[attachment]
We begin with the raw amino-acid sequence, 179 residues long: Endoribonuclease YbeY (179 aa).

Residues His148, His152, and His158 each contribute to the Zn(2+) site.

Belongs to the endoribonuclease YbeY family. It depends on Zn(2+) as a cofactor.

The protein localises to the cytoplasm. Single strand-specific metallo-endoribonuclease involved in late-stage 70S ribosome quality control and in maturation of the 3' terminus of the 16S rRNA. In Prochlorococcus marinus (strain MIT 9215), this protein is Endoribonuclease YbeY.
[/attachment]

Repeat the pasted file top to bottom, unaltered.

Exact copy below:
We begin with the raw amino-acid sequence, 179 residues long: Endoribonuclease YbeY (179 aa).

Residues His148, His152, and His158 each contribute to the Zn(2+) site.

Belongs to the endoribonuclease YbeY family. It depends on Zn(2+) as a cofactor.

The protein localises to the cytoplasm. Single strand-specific metallo-endoribonuclease involved in late-stage 70S ribosome quality control and in maturation of the 3' terminus of the 16S rRNA. In Prochlorococcus marinus (strain MIT 9215), this protein is Endoribonuclease YbeY.